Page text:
The clip above is taken from L’Eclisse (1962), showing the place where the lovers (Alain Delon and Monica Vitti) are supposed to meet – but alas, they don’t, and thus the camera has to film something else. 100% Antonioni, don’t fight it – feel it.
Michelangelo Antonioni 1912-2007 RIP
Ingmar Bergman 1918-2007. RIP
Det drejer sig som Jasons Jeg drepte Hitler, Lene Asks Hitler, Jesus og Farfar, Bendik von Kaltenborns Seks sultne menn, Manuele Fiors Ikaros (hvorfra billedet til venstre er hentet), samt Steffen Kverneland og Lars Fiskes første bind af Kanon.
Today, there’s a great and lenghty interview with leading Euro-comics critic Bart Beaty, conducted by Comics Reporter’s awesome OMAC Tom Spurgeon. The interview deals with Bart the Man (there’s even a photo showing parts of Bart’s huge library of comics) but also with topics from his recent book Unpopular Culture: Transforming the European Comic Book in the 1990s, hyped here on the Bunker some time ago. Tom Spurgeon is great. Bart Beaty is great. What are you waiting for? Go read!
Yesterday, Spanish Boy Wonder Alberto Contador won the Tour de France. The time trail from Cognac to comics capital of the world, Angoulême, was in reality the last chance to change the top in the general classification (GC). Indeed, this was an exciting time trail, in which the three leading riders rode as though they were fleeing from the Devil himself (or perhaps just from the scandals of the Tour?). Discovery Channel’s Levi Leipheimer beat everyone, but his competitors Cadel Evans and fellow Discovery rider Contador rode spectacularly as well, leaving the top of the GC unchanged.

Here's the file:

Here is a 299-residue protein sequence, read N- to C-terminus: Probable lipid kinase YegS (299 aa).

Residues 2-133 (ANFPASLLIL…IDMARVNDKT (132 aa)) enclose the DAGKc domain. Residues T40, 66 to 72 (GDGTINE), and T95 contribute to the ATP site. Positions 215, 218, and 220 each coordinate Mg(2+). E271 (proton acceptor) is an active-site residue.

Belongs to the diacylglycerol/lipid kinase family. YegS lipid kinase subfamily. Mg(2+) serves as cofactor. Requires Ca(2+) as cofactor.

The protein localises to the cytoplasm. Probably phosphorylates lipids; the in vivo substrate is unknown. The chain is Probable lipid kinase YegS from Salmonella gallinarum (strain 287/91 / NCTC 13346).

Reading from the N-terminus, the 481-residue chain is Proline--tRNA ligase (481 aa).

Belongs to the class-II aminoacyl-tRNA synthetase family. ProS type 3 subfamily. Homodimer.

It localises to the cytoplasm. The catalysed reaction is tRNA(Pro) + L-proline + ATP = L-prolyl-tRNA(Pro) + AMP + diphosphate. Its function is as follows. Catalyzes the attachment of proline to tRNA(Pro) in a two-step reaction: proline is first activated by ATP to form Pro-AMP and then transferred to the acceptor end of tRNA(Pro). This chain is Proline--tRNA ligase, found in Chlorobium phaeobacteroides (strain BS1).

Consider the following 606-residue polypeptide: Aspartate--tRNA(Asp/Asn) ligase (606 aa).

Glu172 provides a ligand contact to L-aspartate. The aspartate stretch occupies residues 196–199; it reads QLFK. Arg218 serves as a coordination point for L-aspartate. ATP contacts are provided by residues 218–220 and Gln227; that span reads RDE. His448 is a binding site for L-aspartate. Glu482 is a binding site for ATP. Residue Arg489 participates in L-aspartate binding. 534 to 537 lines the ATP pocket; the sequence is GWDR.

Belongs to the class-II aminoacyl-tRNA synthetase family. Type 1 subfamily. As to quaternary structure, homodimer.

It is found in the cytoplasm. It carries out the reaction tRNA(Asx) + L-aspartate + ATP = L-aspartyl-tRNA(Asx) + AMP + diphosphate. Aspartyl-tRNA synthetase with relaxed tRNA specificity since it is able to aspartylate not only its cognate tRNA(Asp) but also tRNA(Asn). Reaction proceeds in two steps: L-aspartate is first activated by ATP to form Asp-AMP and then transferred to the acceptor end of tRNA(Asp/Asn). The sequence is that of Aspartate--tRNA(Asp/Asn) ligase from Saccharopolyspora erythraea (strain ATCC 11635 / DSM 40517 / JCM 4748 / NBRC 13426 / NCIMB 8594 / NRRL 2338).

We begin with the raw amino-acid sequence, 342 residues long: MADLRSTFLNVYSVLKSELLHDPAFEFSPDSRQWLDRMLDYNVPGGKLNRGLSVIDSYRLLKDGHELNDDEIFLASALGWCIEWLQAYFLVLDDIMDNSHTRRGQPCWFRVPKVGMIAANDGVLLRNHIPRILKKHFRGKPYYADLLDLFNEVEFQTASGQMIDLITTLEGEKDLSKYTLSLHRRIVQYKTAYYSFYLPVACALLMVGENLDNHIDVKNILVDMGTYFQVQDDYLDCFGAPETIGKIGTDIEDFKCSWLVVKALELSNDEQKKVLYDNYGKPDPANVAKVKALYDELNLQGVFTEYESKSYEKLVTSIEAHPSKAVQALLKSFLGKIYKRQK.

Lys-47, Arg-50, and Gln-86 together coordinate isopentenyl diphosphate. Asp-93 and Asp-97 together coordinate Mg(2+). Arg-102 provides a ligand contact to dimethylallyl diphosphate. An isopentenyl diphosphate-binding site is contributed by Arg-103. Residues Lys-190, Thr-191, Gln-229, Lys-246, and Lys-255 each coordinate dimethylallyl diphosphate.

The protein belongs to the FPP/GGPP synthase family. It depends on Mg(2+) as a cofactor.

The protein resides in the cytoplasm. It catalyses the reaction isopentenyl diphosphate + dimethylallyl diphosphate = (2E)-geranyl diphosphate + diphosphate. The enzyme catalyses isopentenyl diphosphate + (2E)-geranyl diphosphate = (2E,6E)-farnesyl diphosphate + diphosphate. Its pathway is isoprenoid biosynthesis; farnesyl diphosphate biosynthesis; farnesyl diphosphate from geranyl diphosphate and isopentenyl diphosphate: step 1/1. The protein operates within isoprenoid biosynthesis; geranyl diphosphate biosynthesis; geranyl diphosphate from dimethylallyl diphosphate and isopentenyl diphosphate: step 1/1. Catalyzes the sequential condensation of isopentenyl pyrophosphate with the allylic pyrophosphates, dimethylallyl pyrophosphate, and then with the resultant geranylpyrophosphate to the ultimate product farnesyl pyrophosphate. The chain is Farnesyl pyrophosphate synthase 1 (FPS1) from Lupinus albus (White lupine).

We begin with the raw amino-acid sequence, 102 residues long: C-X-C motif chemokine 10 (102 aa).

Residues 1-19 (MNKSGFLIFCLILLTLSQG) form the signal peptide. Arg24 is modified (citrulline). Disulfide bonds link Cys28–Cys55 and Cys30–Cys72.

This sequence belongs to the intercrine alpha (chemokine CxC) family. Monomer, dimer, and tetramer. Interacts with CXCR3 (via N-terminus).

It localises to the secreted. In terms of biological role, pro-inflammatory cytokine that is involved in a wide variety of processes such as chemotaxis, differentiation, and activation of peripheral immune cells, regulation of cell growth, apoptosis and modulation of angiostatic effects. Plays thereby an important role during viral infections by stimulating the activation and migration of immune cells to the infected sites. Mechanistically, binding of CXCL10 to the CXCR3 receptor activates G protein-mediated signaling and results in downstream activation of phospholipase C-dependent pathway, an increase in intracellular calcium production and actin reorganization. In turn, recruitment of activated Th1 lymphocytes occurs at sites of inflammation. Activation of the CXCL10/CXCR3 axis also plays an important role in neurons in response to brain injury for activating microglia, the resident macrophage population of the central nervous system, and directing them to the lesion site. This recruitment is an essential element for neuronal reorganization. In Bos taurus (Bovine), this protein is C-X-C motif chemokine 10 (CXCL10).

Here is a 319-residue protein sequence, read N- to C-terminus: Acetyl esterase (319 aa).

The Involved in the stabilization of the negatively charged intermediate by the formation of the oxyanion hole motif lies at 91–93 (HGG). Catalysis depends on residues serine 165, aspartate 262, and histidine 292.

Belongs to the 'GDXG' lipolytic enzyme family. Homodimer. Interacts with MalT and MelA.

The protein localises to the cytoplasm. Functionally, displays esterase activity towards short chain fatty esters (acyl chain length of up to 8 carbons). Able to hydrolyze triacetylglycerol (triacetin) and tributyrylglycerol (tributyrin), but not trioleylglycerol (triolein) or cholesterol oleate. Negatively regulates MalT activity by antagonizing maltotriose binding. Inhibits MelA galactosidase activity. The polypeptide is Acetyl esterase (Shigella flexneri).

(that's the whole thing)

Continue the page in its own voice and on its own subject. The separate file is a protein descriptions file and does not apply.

So, later today, Contador will be celebrated on Champs-Ã‰lysées, standing on top of the podium, next to Cadel Evans and Levi Leipheimer. Did the best man win? As a commentator on Danish network TV-2 noted: “Yes. If you’re prepared to accept the fact that the man on top of the podium is the second best“. Rasmussen-gate will probably haunt Contador’s victory in the years to come.
This year, it was 25 years ago that the modern classic Blade Runner first flashed across the silver screen. Just in time for the anniversary, the film has emerged from years of copyright limbo and it has finally become possible for director Ridley Scott to finish a final cut of the film that matches his original vision — as he sees it today – as closely as possible. Blade Runner: The Final Cut comes out in October, but unfortunately won’t see theatrical release, though special screenings will be held in New York and LA, so copies for cinematic presentation will at least exist — important when one takes into consideration the film’s enduring life in theatres worldwide since its original release in 1982.
The official release, however, will be on HD & Blueray DVD, in five different sets (image here), the most complete of which will include all existing versions of the film, except the so-called ‘San Diego Preview’ but including the hallowed, elusive ‘Workprint’ (click here for an overview of the different versions) – which includes a good deal of other material that didn’t make it into the theatrically released versions – as well as copious amounts of extra material, including a comprehensive documentary on the film. This is, of course, great news to all Blade Runner afficionados, but one cannot but worry a little that Scott has tampered too much with it, negating some of the imperfections that made the old Blade Runner magic.